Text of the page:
Scout Opens to Public

April 15 Bullet_white By Derek Bullet_white Comments 3 comments

The floor is waxed, the windows are washed, and the paint is fresh.

Scout, our server monitoring and reporting application, is at your service.

As a web developer, there are few things I value more than a solid block of focused development time. Because Scout has largely removed the lingering question “Is everything working?”, I have more of this time than ever before.

We believe Scout represents a shift in how web resources are monitored, primarily in 3 ways:

1. Monitoring has to be Open-Source

No single organization can keep pace with the speed of technical advancements. We believe the best monitoring practices are abstracted from real-world experience, not from a single organization attempting to cover the monitoring field. It’s our responsibility to make it as easy as possible to build, share, and present data from monitoring scripts built by the community. We all win when web services become more reliable.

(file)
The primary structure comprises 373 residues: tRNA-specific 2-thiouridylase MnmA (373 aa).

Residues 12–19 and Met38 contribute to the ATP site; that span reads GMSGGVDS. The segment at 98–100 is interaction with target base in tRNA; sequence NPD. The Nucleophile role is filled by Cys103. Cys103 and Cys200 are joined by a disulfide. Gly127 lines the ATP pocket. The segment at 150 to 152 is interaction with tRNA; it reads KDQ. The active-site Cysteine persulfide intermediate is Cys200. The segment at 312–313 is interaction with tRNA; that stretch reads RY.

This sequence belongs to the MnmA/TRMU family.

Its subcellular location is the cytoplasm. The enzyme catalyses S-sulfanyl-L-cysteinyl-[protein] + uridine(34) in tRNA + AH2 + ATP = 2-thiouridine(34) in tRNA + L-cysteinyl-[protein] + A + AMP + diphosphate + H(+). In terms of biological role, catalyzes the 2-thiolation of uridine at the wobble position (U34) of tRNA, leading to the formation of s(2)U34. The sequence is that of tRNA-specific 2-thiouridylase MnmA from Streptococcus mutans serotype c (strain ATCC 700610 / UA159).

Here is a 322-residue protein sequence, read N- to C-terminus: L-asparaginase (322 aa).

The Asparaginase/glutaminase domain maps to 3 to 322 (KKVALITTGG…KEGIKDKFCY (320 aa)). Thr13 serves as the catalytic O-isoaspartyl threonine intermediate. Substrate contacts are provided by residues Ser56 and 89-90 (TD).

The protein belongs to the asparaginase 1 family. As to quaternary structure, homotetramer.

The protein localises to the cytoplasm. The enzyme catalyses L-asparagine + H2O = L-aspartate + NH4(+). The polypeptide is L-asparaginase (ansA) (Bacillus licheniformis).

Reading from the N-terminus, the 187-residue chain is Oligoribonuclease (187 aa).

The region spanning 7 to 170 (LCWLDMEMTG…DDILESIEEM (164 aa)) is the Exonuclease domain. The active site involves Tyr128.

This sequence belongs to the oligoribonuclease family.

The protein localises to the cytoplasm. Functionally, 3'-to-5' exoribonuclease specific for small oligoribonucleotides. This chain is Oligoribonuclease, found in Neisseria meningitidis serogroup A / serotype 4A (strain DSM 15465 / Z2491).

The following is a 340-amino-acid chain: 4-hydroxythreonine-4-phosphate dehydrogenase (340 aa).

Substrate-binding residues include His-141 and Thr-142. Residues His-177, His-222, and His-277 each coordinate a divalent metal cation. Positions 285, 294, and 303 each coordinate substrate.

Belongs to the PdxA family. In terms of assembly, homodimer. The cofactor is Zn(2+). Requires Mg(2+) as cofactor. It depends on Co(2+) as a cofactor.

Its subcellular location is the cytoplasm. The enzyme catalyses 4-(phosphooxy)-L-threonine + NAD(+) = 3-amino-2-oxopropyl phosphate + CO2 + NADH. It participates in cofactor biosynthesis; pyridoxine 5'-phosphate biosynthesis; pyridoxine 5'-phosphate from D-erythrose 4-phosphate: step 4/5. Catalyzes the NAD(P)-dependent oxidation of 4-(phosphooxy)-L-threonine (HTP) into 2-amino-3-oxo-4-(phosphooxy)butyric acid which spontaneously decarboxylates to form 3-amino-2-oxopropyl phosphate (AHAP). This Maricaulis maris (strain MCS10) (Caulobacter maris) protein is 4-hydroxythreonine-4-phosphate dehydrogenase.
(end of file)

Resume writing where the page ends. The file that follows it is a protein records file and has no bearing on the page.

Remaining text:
2. Monitoring isn’t just for Sys Admins

We’re asking more of people than ever before – you’re now a product manager/front-end developer/AJAX wiz/database administrator/sys admin. The service that collects the most data doesn’t win – it’s the one that makes it understandable and actionable to a variety of people quickly that does.

3. If you’re just looking at the server, you’re missing 1/2 the story

When you’re just looking at data collected from your server, you’re looking at symptoms. You’re forced to take educated guesses, and wrong decisions can be extremely costly and time consuming when determining your resource needs.

It’s far easier to make resource decisions when you can see trends between server data and outside information like web application data (number of users, orders, etc) and analytics data (unique vistors, page views, etc). This data needs to be collected along with internal data to give a real-time view. Before Scout, it was time-consuming to pull all of this data together.

So, go ahead and get started with Scout!

Get notified of new posts.

Once a month, we'll deliver a finely-curated selection of optimization tips to your inbox.

Comments

  1. Anonymous Coward said about 8 hours later:

    In Safari the signup page’s question marks’ pop-ups appear UNDER the pricing, and are therefore unreadable.

  2. Derek Haynes said about 9 hours later:

    Thanks for the catch – I’ll be working on that.

  3. Derek Haynes said about 12 hours later:

    All better.